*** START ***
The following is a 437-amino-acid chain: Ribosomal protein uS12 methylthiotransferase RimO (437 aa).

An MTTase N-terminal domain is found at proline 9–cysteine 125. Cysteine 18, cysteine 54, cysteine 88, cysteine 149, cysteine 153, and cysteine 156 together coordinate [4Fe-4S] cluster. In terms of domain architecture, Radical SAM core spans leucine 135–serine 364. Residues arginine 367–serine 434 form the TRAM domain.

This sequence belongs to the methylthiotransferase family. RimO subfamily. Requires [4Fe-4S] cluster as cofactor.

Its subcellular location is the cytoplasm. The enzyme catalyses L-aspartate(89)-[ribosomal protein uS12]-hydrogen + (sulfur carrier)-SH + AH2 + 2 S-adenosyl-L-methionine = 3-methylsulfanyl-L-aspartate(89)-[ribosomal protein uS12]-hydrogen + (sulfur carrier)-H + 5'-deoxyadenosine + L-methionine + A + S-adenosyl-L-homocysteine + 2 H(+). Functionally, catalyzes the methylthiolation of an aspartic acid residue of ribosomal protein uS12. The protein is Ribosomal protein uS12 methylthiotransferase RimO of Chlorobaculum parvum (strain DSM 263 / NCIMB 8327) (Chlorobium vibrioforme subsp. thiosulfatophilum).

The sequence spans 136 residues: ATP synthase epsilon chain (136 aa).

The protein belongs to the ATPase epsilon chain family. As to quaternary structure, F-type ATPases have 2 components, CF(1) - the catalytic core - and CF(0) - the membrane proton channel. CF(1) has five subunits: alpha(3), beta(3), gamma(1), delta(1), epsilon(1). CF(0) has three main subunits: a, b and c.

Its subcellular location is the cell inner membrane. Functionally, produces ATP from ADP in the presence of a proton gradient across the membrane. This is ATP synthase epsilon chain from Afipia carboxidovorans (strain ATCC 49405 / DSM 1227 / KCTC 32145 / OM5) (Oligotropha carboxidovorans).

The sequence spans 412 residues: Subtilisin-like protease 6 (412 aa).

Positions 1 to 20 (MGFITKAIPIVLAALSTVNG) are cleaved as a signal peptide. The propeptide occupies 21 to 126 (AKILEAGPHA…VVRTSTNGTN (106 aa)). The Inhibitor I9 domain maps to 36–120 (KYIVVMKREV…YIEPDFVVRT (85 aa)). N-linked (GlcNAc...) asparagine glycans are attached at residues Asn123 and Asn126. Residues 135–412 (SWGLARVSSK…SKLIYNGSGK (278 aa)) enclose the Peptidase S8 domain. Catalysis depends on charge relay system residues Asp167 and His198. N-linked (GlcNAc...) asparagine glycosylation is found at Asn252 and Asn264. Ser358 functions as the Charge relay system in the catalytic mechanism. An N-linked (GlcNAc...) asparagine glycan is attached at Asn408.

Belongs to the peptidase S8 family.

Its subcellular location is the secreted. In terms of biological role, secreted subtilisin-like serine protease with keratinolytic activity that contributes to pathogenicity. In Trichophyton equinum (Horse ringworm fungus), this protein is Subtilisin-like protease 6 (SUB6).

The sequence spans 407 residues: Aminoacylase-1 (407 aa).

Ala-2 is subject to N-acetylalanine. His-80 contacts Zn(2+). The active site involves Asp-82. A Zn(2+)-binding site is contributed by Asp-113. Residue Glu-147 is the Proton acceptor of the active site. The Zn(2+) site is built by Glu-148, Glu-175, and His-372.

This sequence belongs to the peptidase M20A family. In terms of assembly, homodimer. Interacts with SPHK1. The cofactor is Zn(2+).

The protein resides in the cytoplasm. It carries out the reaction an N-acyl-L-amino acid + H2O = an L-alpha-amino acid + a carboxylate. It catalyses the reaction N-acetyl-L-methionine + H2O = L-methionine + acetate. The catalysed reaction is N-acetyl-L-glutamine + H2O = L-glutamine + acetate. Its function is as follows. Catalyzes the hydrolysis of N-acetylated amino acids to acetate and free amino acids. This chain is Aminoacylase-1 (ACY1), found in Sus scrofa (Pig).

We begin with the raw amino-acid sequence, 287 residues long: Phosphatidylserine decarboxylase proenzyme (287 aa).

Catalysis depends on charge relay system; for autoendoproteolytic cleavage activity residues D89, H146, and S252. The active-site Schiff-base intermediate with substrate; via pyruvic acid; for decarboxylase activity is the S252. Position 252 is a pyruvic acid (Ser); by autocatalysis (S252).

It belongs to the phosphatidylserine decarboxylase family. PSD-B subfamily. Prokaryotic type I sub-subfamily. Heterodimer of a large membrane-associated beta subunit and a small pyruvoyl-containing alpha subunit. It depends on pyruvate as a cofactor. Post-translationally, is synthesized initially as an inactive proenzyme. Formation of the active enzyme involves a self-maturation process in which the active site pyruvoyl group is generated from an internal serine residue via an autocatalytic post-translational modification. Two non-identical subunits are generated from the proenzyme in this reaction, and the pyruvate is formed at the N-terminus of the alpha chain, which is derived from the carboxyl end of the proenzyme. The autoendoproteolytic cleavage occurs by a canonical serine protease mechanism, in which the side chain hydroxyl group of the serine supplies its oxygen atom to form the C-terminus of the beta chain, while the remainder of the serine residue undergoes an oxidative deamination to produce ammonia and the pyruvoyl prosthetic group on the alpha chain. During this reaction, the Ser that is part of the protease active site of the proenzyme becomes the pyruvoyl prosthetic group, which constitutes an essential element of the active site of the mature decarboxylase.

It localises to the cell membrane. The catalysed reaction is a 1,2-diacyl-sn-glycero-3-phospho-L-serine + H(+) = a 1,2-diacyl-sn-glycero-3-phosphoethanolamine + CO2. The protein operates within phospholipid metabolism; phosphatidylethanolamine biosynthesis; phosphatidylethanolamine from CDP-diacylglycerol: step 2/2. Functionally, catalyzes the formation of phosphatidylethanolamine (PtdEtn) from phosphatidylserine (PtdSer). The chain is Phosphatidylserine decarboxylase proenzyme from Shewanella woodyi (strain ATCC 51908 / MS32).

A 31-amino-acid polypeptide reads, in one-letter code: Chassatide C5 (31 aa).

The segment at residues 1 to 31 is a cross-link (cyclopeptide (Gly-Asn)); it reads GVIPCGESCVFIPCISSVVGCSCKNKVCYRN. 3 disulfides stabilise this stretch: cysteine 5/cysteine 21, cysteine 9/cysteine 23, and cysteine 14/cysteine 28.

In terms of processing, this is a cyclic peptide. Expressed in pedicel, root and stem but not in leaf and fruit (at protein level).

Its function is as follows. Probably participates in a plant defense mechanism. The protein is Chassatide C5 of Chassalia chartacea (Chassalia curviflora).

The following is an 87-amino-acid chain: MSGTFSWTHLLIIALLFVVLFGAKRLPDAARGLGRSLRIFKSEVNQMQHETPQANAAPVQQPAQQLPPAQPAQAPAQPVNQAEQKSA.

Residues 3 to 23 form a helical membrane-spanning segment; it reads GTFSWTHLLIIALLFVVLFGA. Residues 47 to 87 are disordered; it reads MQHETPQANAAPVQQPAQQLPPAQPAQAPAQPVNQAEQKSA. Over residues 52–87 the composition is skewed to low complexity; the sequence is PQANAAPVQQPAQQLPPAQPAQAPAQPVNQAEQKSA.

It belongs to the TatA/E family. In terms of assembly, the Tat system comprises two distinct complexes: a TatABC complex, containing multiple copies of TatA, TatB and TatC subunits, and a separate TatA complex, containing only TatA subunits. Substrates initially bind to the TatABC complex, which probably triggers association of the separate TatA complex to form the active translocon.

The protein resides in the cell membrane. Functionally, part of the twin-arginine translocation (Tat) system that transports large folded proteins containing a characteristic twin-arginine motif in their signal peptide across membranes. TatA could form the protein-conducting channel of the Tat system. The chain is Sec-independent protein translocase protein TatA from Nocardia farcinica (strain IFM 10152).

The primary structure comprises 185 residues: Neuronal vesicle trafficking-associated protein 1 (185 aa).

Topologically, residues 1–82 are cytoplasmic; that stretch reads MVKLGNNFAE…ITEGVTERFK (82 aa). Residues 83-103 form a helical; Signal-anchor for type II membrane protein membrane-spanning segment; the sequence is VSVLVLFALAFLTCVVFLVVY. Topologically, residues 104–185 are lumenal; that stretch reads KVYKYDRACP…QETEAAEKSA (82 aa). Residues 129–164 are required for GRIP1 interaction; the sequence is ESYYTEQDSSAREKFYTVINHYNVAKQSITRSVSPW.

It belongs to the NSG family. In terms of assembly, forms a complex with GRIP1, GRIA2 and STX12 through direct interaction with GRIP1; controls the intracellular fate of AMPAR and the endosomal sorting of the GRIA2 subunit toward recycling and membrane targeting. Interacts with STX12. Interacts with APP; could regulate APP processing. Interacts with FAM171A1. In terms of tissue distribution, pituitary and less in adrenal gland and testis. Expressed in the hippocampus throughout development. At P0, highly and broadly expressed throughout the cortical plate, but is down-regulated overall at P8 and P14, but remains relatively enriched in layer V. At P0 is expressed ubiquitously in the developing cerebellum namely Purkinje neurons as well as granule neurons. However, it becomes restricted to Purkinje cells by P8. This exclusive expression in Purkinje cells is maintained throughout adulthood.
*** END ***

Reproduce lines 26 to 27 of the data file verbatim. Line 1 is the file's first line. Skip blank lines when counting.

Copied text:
It belongs to the TatA/E family. In terms of assembly, the Tat system comprises two distinct complexes: a TatABC complex, containing multiple copies of TatA, TatB and TatC subunits, and a separate TatA complex, containing only TatA subunits. Substrates initially bind to the TatABC complex, which probably triggers association of the separate TatA complex to form the active translocon.

The protein resides in the cell membrane. Functionally, part of the twin-arginine translocation (Tat) system that transports large folded proteins containing a characteristic twin-arginine motif in their signal peptide across membranes. TatA could form the protein-conducting channel of the Tat system. The chain is Sec-independent protein translocase protein TatA from Nocardia farcinica (strain IFM 10152).